22 Jun Avoiding Burnout at Work
The sun is shining; you’re worn-out and tired. All you want to do is join your friends for a drink (or two) on a patio. You might even be asking yourself, ‘How am I going to survive the summer when I feel like this?’ After a very (and I mean, V-E-R-Y) long winter, you’re ready for a break – from your boss, the work, and the office.
Well – rest assured, that “burnt-out” feeling you have right now… it’s normal. First step is recognizing how you feel; second step: do something about it.
Let’s discuss what a “burnout” really means; it is essentially a “disease of disengagement”. It has crept up slowly and hit you like a brick wall. You feel disconnected from the work, and have lost that spark you once had when your boss would drop a new file on your desk. Realistically, there is no “one-size-fits-all” definition for what it means to be “burnt-out”, as we have incorporated this term into our daily lingo, but below are some signs that may look familiar:
- FATIGUE – you are exhausted (mentally and physically) all the time, no matter how many hours of sleep you had the night before.
- INEFFICIENCY – you spend hours at work, but get very little done.
- DETACHED – you don’t feel connected to the work or your clients.
Feeling (at least) 1 out of 4 of those things on the list above? So, ‘now what?’. While there might be a different solution for each of us, here are some ways to avoid and overcome that sense of disengagement you might be feeling:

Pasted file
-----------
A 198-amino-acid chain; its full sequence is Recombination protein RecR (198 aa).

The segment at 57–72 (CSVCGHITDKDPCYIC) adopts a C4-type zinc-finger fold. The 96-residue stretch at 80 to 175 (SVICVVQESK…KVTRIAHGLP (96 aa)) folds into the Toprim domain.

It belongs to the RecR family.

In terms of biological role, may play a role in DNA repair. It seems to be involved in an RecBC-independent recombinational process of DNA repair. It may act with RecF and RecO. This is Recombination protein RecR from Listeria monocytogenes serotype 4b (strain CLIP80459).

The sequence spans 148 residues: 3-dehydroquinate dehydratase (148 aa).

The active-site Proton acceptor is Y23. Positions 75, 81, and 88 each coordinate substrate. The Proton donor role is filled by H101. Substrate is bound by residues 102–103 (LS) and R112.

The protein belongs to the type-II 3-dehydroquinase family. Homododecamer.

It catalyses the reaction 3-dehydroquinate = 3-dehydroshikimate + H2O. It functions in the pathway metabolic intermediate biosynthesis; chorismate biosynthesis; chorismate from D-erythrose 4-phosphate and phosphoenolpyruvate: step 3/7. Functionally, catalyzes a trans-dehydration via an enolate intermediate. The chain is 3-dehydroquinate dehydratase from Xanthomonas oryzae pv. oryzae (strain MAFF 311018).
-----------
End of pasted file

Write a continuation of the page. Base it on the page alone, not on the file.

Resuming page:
1. Manage Expectations.
Taking on more than you can handle will only hurt you (and your work) long-term; it is OK to tell your boss that you are swamped.
2. De-Stress Outside of Work.
Think: Yoga; Meditation; Weightlifting; Boxing. Find something that works for you and do it often.
3. Accept that “Perfect” is NOT the Goal.
Determine what must be done perfectly, and what can be “good enough”. Perfection is a very difficult (and unmeasurable) standard to attain.
4. Stop Competing.
Trying to “be better” than your colleagues will only wear you out; find ways to show your value instead.
5. Create Short-Term Goals.
Writing down your goals will help you stay motivated as you meet them; and don’t forget to reward yourself once you do.
6. Remain flexible.
If one coping method doesn’t work, use another. And lastly,
7. Acknowledge your Feelings.
Don’t be afraid to take time off; RELAX AND RECHARGE.
What most people don’t recognize, is that overcoming the burnout and doing things that are good for your mental health will improve productivity in the long-run. You will be able to focus and prioritize – greater efficiency in less time.
Hope this helps! And just remember, YOU ARE NOT ALONE! It always helps to speak to a friend, family member or mentor about any struggles or frustration you might be feeling.
Author: Hayley Silvertown